Frank Deford mined one of his human stories here
I remember reading the piece before ever taking note of who wrote it, drawn in by the subject, the setting (southeastern Connecticut), and the accompanying artwork. It begins with a description of Sept. 27, 1980, “a beautiful clear day … kissed by the first crispness of the early autumn.” A football Saturday.
There are only so many days like that. And only so many writers like Frank Deford.
When Deford, whose prose long graced Sports Illustrated’s pages, died at 78 last month, I returned again to the time he applied his deft touch to the region. His “Kenny, Dying Young” appeared in the magazine’s March 9, 1981 edition. On the cover, Magic Johnson’s heading upcourt; inside, Deford uses words to paint Kenny Wright, a former Ledyard High School athlete paralyzed from the waist down in a freakish accident.
In tribute to Deford, Sports Illustrated posted a sampling of the writer’s best-remembered pieces — profiles of the likes of Billy Conn (“The Boxer and the Blonde”) Indiana basketball coach Bobby Knight (“The Rabbit Hunter”) and tennis great Jimmy Connors (“Raised By Women to Conquer Men”). Kenny Wright’s story could easily be among them.
It broke in The Day soon after state police found Wright that autumn day, the victim of an apparently self-inflicted gunshot wound, slumped in his wheelchair in woods off Route 214. After an investigation, the two friends who helped him pick up the shotgun, helped him trim eight inches off its barrel and left him with it in a secluded spot were arraigned on second-degree manslaughter charges. Under the law, it was an “assisted suicide.” Those who knew Kenny Wright "for the fine and fearless high school football player he had been," as Deford wrote, considered it something else. Neither Wright’s mother nor his father, who had been divorced before the incident, wanted the friends charged. C. Robert Satti, then the New London County state’s attorney, felt obligated to prosecute.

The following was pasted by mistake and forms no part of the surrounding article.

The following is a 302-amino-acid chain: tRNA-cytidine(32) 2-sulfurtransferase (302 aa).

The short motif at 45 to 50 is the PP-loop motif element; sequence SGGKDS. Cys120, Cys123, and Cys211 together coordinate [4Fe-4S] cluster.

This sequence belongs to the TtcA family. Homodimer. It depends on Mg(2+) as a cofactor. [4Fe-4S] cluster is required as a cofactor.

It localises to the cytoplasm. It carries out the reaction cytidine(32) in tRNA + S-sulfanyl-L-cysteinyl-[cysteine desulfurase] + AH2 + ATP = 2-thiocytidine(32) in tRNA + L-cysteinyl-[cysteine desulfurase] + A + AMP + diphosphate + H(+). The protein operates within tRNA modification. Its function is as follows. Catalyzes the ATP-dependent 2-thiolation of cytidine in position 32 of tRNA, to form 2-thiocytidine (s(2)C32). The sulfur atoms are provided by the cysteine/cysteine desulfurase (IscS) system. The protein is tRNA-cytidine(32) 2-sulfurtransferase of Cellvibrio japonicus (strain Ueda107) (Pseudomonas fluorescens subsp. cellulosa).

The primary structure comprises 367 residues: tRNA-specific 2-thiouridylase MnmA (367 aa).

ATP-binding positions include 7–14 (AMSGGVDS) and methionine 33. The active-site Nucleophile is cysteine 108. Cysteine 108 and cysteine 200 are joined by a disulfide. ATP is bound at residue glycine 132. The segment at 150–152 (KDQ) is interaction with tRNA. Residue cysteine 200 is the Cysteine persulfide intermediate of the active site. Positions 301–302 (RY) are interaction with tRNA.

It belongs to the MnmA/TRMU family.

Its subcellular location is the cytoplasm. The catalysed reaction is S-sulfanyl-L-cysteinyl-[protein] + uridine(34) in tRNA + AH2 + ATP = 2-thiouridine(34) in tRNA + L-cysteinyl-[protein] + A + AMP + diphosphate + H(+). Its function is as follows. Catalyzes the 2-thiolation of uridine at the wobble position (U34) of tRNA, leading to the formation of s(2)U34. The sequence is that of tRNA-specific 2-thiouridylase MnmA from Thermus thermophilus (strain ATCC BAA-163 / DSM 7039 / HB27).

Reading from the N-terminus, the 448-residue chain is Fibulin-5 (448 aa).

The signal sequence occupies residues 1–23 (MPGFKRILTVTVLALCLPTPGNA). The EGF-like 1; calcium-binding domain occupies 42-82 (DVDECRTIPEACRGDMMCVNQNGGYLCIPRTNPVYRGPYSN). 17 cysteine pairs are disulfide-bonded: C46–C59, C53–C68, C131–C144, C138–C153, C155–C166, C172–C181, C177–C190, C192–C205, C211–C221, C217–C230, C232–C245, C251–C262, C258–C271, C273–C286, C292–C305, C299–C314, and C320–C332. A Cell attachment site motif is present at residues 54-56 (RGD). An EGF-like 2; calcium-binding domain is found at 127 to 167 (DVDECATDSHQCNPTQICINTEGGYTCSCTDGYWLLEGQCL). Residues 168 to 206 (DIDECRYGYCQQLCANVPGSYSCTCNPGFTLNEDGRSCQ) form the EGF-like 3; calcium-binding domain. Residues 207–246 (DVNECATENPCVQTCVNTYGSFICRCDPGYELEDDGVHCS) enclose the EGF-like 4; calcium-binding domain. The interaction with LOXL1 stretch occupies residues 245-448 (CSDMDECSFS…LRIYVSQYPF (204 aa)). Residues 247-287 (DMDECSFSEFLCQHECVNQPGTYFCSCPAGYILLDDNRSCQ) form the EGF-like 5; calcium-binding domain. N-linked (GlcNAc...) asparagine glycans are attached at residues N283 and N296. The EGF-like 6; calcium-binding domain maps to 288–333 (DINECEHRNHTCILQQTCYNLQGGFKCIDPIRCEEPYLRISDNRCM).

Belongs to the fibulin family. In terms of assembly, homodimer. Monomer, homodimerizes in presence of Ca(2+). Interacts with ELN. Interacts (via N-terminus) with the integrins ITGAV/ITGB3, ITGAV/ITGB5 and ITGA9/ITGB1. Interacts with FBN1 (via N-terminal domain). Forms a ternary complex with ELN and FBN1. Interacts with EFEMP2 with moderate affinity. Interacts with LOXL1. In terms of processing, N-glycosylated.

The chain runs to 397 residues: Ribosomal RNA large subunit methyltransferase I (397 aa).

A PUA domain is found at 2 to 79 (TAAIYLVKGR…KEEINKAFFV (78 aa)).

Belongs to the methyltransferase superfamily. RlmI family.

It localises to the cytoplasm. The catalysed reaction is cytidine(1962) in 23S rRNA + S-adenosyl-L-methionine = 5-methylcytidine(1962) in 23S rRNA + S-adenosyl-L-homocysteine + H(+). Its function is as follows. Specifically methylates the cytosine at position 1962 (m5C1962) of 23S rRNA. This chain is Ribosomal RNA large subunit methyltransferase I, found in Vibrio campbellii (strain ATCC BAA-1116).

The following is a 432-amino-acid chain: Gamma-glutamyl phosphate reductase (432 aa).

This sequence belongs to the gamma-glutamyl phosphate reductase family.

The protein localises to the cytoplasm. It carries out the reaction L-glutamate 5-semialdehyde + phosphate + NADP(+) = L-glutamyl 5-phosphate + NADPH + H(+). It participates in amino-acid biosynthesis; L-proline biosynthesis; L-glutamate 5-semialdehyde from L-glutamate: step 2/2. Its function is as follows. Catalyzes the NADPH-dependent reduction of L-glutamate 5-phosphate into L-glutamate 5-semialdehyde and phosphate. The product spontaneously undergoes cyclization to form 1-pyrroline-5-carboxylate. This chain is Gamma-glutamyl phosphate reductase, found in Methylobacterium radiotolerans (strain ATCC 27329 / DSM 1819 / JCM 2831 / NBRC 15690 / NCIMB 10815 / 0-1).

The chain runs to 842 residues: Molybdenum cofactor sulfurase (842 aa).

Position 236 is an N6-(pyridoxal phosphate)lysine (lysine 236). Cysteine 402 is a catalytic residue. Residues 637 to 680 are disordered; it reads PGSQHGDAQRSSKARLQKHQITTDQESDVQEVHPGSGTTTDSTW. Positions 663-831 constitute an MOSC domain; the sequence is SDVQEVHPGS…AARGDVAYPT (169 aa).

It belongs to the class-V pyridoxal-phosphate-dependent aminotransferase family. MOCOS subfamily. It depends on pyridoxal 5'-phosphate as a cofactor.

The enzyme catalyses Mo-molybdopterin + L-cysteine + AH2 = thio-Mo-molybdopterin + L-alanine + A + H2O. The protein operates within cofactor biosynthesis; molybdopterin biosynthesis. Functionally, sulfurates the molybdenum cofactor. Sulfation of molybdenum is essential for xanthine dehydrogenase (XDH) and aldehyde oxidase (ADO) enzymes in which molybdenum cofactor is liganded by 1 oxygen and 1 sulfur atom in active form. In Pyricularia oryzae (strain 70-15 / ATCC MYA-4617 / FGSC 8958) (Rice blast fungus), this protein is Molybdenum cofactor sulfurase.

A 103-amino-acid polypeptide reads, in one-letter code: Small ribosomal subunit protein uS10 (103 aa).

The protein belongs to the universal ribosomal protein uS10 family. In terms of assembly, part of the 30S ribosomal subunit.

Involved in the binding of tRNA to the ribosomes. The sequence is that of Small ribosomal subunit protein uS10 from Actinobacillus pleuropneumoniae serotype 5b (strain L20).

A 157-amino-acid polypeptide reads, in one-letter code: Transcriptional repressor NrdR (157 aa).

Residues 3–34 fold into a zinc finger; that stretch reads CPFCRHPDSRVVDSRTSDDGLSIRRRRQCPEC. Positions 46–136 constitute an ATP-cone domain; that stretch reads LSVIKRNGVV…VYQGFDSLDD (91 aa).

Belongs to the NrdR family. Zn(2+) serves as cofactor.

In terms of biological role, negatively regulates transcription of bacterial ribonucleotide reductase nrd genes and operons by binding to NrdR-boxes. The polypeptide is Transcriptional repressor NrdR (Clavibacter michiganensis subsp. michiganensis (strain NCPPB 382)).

About six weeks after publication of Deford’s piece, the two friends entered Alford guilty pleas, maintaining their innocence but conceding the state had enough evidence to convict them. Judge Seymour Hendel granted them suspended sentences and probation.
In its obituary of Deford, The New York Times said he “mined the sports world for human stories.”
In southeastern Connecticut, he discovered “the road signs have been dimpled by sharpshooters and there is a Grange Hall. Yet the sense of the sea is great, even in the hollows.” He referenced the Coast Guard Academy; the submarine base; Pfizer, where Wright worked; the Brookside Inn in Preston, where Wright liked to hang out; and the Ledyard football program that Wright's coach, Bill Mignault, built.
“The college boys from Harvard and Yale race their shells on the Thames, just south of Ledyard, every June,” Deford wrote.
If only because of its title, “Kenny, Dying Young” invokes another elegy, poet A.E. Housman’s famous “To an Athlete Dying Young.” That’s another kind of writing, an ode haunting and lyrical in a way prose isn’t quite. Which is not to say Deford was less than a poet.
He could sure tell a story.
Brian Hallenbeck covers gaming and tourism for The Day.
MOST VIEWED MEDIA
MOST DISCUSSED STORIES